High court rebukes India’s leader
NEW DELHI — India’s Supreme Court issued a sharp and rare rebuke of the prime minister yesterday, demanding he explain why the government took a year to investigate a cellphone licensing scandal that cost the country billions of dollars.
The court said the government’s delayed response was an “extremely serious matter.’’
It was the first time in India’s democratic history that the court had taken the prime minister’s office to task, political analysts said.
The scandal centers around former Telecoms Minister Andimuthu Raja, who was forced to resign Sunday amid allegations his ministry sold second-generation, or 2G, cellular licenses at reduced rates to undeserving applicants.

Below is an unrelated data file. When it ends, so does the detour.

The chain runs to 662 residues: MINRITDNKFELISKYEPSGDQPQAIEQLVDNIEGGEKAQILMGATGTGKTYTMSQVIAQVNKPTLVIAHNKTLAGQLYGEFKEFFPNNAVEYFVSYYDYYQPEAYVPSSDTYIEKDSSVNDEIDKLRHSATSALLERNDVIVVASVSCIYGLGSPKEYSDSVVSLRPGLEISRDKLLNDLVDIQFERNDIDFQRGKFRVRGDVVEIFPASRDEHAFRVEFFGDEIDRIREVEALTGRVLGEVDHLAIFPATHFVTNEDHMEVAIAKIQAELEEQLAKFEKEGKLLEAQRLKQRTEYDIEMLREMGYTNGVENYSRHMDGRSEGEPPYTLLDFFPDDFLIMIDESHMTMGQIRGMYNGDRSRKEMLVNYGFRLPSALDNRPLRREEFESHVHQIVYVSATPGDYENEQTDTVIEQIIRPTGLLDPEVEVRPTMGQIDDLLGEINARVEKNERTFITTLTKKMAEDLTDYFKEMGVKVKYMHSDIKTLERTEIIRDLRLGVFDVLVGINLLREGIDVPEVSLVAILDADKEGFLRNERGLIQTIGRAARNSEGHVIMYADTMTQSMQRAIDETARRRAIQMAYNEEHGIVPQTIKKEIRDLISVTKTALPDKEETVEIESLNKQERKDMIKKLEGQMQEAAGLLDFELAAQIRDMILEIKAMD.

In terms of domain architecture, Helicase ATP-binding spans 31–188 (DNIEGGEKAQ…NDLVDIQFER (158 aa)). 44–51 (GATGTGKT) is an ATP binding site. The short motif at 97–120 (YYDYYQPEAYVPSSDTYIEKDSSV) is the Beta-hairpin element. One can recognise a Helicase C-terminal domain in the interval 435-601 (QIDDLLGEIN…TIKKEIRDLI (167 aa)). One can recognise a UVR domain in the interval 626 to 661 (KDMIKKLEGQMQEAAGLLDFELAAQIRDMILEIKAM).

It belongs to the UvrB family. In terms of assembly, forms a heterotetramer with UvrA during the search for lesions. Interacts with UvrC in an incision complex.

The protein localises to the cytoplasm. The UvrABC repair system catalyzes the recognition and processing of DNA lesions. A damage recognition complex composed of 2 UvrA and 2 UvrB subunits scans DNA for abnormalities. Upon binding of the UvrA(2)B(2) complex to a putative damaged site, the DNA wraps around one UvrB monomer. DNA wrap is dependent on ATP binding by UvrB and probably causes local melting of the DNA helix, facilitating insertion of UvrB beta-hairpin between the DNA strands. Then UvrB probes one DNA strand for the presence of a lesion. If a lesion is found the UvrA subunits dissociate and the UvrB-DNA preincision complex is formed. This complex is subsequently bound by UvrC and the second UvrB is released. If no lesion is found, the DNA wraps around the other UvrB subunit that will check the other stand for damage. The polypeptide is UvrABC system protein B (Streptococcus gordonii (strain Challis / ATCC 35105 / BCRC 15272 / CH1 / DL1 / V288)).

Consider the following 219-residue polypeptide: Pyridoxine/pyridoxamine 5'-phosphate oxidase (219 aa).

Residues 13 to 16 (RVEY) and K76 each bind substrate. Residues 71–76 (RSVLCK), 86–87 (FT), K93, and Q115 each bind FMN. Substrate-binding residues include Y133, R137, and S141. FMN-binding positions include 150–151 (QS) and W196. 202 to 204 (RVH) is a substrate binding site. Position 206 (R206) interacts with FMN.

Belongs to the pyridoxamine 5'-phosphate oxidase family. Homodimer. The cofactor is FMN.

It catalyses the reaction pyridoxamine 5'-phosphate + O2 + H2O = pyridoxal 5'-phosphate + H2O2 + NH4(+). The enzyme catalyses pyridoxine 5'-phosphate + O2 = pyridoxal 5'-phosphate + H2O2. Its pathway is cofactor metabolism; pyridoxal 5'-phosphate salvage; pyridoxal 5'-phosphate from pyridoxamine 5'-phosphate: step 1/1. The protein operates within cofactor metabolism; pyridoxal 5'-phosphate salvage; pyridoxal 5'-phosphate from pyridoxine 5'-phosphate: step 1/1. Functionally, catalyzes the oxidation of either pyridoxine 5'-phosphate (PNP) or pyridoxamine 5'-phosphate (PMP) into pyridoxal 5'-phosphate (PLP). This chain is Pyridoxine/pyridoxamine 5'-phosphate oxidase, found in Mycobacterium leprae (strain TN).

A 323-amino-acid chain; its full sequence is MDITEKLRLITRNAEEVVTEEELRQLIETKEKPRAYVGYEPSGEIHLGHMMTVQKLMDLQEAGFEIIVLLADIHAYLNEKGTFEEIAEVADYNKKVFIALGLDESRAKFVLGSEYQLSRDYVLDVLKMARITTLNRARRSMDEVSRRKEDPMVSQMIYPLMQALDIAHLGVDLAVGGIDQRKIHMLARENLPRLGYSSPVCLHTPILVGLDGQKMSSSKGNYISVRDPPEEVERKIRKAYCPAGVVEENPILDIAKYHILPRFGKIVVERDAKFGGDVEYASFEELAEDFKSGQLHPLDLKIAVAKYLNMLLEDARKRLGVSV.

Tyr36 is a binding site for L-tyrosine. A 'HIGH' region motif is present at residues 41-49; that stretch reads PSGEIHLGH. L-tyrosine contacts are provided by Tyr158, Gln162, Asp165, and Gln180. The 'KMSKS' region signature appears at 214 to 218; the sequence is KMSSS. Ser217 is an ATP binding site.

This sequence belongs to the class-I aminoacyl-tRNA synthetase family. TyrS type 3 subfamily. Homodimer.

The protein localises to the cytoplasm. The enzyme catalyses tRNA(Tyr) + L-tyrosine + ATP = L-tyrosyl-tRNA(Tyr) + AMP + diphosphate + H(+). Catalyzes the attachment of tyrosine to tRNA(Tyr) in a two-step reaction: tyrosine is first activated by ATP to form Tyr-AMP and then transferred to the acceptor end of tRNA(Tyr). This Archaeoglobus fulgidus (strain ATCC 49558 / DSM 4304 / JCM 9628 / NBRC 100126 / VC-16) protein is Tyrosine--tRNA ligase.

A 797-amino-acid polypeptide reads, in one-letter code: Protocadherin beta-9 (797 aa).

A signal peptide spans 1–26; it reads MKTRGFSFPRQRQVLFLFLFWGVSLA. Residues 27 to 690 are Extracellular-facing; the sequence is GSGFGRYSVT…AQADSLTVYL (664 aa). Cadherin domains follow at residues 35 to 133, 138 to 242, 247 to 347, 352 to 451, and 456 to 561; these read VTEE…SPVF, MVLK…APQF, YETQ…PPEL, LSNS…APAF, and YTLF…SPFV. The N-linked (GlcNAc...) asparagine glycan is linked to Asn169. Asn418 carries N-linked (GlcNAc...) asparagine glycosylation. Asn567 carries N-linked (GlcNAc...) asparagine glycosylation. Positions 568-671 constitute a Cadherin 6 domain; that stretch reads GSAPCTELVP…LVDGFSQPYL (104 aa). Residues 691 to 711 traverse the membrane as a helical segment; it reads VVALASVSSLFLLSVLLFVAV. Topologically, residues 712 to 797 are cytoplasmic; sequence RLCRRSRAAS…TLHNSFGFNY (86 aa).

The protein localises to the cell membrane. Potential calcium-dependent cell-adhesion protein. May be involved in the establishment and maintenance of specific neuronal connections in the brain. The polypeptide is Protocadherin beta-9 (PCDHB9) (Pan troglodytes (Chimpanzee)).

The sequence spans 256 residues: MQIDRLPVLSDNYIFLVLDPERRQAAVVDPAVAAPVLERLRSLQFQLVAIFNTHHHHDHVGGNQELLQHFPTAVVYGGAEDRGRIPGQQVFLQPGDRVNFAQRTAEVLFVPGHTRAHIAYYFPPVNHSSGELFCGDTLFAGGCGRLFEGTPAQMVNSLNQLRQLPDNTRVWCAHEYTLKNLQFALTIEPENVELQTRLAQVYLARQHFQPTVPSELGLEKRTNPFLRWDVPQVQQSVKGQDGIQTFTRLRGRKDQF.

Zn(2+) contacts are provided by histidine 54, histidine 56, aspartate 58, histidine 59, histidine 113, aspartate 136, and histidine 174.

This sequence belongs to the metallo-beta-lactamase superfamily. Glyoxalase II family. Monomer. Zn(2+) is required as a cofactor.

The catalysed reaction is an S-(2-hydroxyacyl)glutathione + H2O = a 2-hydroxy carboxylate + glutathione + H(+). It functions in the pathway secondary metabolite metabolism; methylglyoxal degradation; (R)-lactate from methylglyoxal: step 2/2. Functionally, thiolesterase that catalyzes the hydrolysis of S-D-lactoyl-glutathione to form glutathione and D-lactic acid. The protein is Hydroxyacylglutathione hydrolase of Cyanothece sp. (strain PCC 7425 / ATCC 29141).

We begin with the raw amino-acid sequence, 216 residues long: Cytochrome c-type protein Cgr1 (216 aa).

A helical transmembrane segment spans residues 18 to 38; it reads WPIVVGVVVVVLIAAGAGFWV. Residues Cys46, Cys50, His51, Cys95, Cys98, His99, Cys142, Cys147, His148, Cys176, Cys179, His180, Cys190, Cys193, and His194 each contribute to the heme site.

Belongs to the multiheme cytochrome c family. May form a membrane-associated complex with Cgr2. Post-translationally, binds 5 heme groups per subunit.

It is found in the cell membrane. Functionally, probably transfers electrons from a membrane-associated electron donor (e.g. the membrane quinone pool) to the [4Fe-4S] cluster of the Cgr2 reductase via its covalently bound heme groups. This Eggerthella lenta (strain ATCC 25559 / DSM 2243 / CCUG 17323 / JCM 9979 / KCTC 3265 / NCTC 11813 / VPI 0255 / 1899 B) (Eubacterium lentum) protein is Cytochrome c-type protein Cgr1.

On Tuesday, the state auditor issued a critical report saying the 2008 sales went against Prime Minister Manmohan Singh’s wishes for a transparent bidding process and resulted in significant revenue losses.
A government inquiry reportedly estimated the losses to the treasury were about $39 billion.
The Supreme Court asked Singh’s office yesterday to explain why it took a year to address parliamentary demands that Raja be investigated.
India’s corruption watchdog, the Central Bureau of Investigation, has been probing the 2G pricing since October 2009.
Solicitor General Gopal Subramanium downplayed the court’s criticisms and said he would offer the government’s response today.
Corruption has long tainted Indian politics and drawn attention away from the country’s economic gains. Transparency International this year ranked the country 87th out of 178 on its Corruption Perceptions Index.